Anecdotal evidence suggest that apply DMSO to the joint is highly
effective for curing the pain from arthritis.
It is unfortunately that there is not much clinical information on how
effective DMSO for most of its claimed benefits. We know it is a
powerful solvent that easily crosses through the skin and is used by
people to treat arthritis pain.
We recommend that you many other natural supplements
first for your joint pain.
usually experience pain relief almost immediately upon applying it, you
will be able to
tell if it works. Make sure the surface of the skin you are
applying it to is clean. This will prevent contaminates on the skin
surface from getting through the skin.
Cystitis (Inflammation of the bladder)
solution into the
bladder is effective for treating inflammation of the bladder. This
procedure is done by a physician.
/ Rheumatoid Arthritis (RA) / Injuries
topically seems to
provide rapid and temporary pain relief from people suffering from
arthritis pain and tissue injuries.
Not all studies show positive
benefits. There are very few quality clinical studies to support this
to see other herbal remedies that has more research studies done for
treating arthritis pain.
of the Stomach (Gastritis)
that combining DMSO with
traditional acid suppressor medications seems to help with gastritis
better than using either one alone.
that applying the solution formulation (and possibly cream or gel) may
be helpful in treating the pain from
herpes zoster (shingles).
There is no
research studies done to show whether it helps with treating skin
ulcers from diabetes.
on the skin it does not help with treating cancer.
Facts and Frequently Asked
are some others names?
It is also
called dimethyl sulfoxide, dimethyl sulphoxide, methyl sulphoxide or
sulphinybismethane in different parts of the world.
DMSO is a
clear odorless sulfur-containing organic liquid that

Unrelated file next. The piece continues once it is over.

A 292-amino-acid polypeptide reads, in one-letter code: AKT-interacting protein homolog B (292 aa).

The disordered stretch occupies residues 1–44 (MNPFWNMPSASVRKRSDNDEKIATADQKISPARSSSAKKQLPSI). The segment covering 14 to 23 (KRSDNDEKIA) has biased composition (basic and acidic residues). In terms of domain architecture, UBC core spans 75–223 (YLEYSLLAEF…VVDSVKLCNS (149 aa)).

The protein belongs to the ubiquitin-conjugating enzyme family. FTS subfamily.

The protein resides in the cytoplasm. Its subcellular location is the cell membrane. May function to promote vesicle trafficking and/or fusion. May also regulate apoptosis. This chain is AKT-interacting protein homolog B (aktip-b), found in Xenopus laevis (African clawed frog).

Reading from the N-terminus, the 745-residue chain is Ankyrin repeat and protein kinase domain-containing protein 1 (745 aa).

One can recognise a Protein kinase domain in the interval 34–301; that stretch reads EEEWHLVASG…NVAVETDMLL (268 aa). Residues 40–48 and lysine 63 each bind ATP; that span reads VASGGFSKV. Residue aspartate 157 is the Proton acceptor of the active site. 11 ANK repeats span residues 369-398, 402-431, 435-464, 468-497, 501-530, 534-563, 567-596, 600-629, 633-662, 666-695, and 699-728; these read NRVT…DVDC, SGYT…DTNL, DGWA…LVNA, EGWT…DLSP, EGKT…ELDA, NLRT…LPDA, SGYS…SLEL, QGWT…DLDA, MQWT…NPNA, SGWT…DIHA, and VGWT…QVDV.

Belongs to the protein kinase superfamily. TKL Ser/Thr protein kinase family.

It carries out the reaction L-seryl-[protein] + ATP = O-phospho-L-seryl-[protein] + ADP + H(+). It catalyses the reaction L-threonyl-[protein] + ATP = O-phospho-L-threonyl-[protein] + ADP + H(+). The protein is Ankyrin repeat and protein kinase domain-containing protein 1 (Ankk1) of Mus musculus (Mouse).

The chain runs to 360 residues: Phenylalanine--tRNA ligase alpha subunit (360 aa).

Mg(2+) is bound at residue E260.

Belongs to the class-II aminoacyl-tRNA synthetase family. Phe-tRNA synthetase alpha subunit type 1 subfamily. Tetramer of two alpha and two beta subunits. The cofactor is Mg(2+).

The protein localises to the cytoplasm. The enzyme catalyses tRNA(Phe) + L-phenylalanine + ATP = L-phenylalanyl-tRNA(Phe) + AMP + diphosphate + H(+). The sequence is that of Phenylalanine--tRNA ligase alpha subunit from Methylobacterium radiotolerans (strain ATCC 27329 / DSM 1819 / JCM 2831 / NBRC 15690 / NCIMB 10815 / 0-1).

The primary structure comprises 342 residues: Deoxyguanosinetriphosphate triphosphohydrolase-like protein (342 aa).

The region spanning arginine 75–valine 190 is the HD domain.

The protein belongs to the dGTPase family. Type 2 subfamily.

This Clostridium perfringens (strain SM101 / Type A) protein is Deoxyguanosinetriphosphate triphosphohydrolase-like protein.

is found in
vegetables, fruits, grains and animal products. It quickly and easily
penetrates the skin. It seems to have anti-inflammatory and
It also helps medications such as anti-inflammatory
drugs to get through the skin.
is a by-product of the paper manufacturing process. It has medical
uses and is approved by FDA for instilling into the bladder to treat
interstitial cystitis. As well, it is an industrial solvent for
chemicals such a antibiotics and herbicides.
suggested that it may benefit people with arthritis type pain.
There are few quality clinical trials to prove this.
Suggested Benefits and
Topically (on the
- Alzheimer's disease / dementia
- Bed sores ulcers
- herpes zoster
- high pressure in the brain (intracranial
- interstitial cystitis (inflammation of the
- neuropathic pain
- muscle pain / spasm
- pain from rheumatoid arthritis
- stomach inflammation (gastritis)
- systemic lupus erythematosus (SLE)
- tendon degeneration
Side Effects, Toxicity
Side effects include reactions on the skin, itching, redness on the
skin, blistering, headaches, nausea, diarrhea, vomiting,
constipation, drowsiness, burning, dry skin, cough, trouble
breathing, flu-like symptoms.
Also, there are reports of garlic breath, taste and body odour from
- This solvent easily crosses into the skin and
it makes it easier
for chemicals and toxic substance to enter through the skin.
and Lactation - There is no known information on using
this product during pregnancy or breastfeeding. Avoid using.
Health Condition Interactions
Sugar Levels & Diabetic Medications - theoretical
It is reported
that applying large quantities may affect insulin levels in people with
As a precaution, monitor your blood sugar levels more often when you
start or stop this product.
Dosage & How
to Take It
available in a liquid, cream or gel formulations.
Concentrations varies between 10 to 100%. Apply once to
four times daily as needed to treat pain from arthritis.
there is no known effective dosage. Start with a lower
concentration first to avoid side effects and increase until you get
the results you require.
only the pharmaceutical grade formulation. Industrial grade DMSO is not
required to be as pure and may contain impurities that may be harmful
to you. Contact your local pharmacy for more information.
Updated: March 13, 2010